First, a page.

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Author Name    Adams, John Quincy

Title   Letters on Silesia Written During A Tour Through That Country in the Years 1800, 1801

Binding   Leather

Book Condition   Very Good

Edition   First Edition

Publisher   London J. Budd 1804

Seller ID   63846

First Edition thus (the letters were originally serialized in The Port Folio Magazine). A very good copy bound in contemporary calf with gilt lettering and ornamental tooling on the spine. The gilt is rubbed and there is occasional light foxing. The folding map faces the title page and is in very good condition. There are two bookplates, a Dublin bookseller's ticket and a small label with Topography, Travels, &c No. 194 on the front paste-down. Adams wrote these letters while serving as Minister Plenipotentiary to the Court of Berlin during the presidency of his father, President John Adams. The letters are addressed to Adams' brother, Thomas Boylston Adams, who published the letters in The Port Folio Magazine without his brothers permission and, in 1804, issued the letters in this edition. The first 29 letters contain a journal of Adams' tour through Silesia in which the topography, the agriculture, manufactures, and commerce, and the morals and manners of the people of that dutchy are accurately described. The last 14 letters are a complete geographical, statistical, and historical account of Silesia; together with a detail of its political constitution, military, civil and ecclesiastical establishments, seminaries of education, literature and learned men. Silesia, a district in eastern Germany, was geographically important because it bordered Prussia, Austria and Germany and there had been three Silesian wars from 1740-1763 between Austria and Prussia. After the Peace of Hubertusberg in 1763 Prussia controlled most of Silesia (Britannica IX, XXII, 52). Adams was a principal figure in the development of the United States' foreign policy from the earliest days of the republic. President Washington appointed him Minister to The Hague in 1794, and these letters reveal his basic political philosophy and values in the context of the changing political landscape of Europe and the relation of the United States to these events (Russell 30). Adams' influence on foreign policy would be felt across several administrations as the turmoil in Europe at the end of the 18th and beginning of the 19th century threatened American security. He held diplomatic posts in St. Petersburg, Portugal, Berlin, The Netherlands, served on the Commission that negotiated the Treaty Of Ghent and played a central role in the development of the United States' longest standing foreign policy initiative, the Monroe Doctrine (Russell 199). These letters represent the nascent ideas of a statesman whose political philosophy would be vital to the development of the United States as an international power. In letter XXXIX Adams criticizes Frederick II of Prussia for denying liberty to the residents of newly conquered Silesia after the Peace of Hubertusberg in 1763 It is said that he always paid the workmen liberally . . . But still the badge of servitude remains. In Frederick's new dominion Adams saw the problems inherent in any imperialistic enterprise where neither side is satisfied: the empire must expend extraordinary resources to keep its territory productive and orderly while the subjects are forced to live under authoritarian rule. Adams articulated the mature version of these ideas during his term as James Monroe's Secretary of State 20 years later. In one of Adams' most famous speeches, his July 4th address to the House of Representatives he said [Americas] glory is not dominion, but liberty. Her march is the march of the mind. She has a spear and a shield but the motto upon her shield is, Freedom, Independence, Peace. This has been her Declaration this has been, as far as her necessary intercourse with the rest of mankind would permit, her practice. Adams served as U. S. Senator from Massachusetts, as the sixth President of the United States, and concluded his career as U. S. Representative from Massachusetts. On February 21, 1848 Adams collapsed at his desk on the floor of the House of Representatives, slipped into a coma and died two days later. At the time of his death Adams was a vocal critic of the Polk administration's handling of the Mexican War. Parsons 172, American Travellers Abroad, A11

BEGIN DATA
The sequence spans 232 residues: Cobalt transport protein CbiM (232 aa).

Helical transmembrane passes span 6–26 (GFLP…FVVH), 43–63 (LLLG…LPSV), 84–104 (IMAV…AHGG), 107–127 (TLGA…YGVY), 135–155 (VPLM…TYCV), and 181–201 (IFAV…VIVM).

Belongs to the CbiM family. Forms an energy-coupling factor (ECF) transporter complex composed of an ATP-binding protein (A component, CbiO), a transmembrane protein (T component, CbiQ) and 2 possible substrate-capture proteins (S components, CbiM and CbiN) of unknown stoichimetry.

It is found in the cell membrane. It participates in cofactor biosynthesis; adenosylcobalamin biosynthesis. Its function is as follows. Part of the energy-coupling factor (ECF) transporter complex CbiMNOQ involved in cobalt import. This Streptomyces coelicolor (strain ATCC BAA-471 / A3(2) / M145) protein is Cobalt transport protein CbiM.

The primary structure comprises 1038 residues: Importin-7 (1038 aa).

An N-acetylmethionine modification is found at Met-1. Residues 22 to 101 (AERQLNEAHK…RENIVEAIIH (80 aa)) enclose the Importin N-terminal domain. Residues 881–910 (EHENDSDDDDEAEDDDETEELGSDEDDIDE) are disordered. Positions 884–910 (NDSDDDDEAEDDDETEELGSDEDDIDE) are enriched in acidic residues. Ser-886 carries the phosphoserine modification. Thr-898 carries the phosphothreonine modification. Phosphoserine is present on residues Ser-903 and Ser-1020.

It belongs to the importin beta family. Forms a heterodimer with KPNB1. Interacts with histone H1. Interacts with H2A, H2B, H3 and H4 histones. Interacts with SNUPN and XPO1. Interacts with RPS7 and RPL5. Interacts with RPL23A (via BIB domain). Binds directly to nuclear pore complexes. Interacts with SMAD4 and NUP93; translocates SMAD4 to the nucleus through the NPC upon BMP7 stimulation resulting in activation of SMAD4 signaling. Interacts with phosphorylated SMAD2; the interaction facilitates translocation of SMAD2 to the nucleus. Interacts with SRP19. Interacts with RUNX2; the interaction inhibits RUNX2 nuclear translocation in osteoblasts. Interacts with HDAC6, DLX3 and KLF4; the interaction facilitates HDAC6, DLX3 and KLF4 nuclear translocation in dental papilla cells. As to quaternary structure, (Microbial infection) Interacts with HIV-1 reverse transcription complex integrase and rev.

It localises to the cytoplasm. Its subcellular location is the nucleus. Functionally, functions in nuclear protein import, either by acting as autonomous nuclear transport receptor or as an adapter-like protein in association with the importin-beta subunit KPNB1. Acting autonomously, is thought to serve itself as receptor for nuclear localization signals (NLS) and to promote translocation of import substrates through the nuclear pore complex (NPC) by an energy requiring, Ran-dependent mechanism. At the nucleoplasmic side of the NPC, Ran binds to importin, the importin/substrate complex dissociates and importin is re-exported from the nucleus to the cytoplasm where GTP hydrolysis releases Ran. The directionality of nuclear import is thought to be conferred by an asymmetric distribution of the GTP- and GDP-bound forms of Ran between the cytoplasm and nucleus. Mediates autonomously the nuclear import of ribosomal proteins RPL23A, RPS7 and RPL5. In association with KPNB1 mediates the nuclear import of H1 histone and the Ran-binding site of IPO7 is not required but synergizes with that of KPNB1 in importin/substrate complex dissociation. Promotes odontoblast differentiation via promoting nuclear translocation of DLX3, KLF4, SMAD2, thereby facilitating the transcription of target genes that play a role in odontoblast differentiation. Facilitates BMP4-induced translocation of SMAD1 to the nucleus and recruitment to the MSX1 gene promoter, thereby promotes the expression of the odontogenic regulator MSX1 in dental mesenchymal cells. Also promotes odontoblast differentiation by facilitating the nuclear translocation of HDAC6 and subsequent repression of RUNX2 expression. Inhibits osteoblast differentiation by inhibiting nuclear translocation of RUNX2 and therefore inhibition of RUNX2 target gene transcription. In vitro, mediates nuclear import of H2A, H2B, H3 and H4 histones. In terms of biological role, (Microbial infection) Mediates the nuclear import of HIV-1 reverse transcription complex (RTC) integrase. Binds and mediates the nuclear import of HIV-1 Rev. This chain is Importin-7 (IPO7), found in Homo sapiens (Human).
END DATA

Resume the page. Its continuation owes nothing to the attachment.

Price = 2500.00 USD

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